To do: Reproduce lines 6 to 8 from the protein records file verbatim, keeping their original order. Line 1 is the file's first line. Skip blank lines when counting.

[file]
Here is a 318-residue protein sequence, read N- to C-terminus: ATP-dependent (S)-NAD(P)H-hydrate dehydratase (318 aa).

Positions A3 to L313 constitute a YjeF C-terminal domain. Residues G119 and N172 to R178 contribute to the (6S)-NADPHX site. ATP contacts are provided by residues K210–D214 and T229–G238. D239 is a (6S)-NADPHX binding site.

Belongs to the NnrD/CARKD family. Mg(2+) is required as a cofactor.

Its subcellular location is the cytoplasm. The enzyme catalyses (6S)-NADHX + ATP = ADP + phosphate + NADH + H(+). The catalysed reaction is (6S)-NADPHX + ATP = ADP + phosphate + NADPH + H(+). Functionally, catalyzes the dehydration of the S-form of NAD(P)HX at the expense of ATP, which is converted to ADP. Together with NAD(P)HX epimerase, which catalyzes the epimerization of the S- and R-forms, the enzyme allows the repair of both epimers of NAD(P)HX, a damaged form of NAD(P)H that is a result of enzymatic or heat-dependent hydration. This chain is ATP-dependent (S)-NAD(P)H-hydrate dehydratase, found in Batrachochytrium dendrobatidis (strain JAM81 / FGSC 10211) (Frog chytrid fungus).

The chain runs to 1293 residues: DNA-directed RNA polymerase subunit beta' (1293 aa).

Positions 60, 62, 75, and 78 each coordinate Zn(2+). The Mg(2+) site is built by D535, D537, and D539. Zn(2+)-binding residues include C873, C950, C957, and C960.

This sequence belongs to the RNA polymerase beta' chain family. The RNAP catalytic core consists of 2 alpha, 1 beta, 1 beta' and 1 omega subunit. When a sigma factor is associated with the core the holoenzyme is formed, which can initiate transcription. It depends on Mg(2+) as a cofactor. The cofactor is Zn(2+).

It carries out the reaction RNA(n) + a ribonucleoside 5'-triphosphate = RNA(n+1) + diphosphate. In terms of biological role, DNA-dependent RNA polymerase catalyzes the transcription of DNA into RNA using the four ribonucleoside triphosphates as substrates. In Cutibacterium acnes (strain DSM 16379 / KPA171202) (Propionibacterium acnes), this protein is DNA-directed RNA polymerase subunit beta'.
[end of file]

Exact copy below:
Positions 60, 62, 75, and 78 each coordinate Zn(2+). The Mg(2+) site is built by D535, D537, and D539. Zn(2+)-binding residues include C873, C950, C957, and C960.

This sequence belongs to the RNA polymerase beta' chain family. The RNAP catalytic core consists of 2 alpha, 1 beta, 1 beta' and 1 omega subunit. When a sigma factor is associated with the core the holoenzyme is formed, which can initiate transcription. It depends on Mg(2+) as a cofactor. The cofactor is Zn(2+).

It carries out the reaction RNA(n) + a ribonucleoside 5'-triphosphate = RNA(n+1) + diphosphate. In terms of biological role, DNA-dependent RNA polymerase catalyzes the transcription of DNA into RNA using the four ribonucleoside triphosphates as substrates. In Cutibacterium acnes (strain DSM 16379 / KPA171202) (Propionibacterium acnes), this protein is DNA-directed RNA polymerase subunit beta'.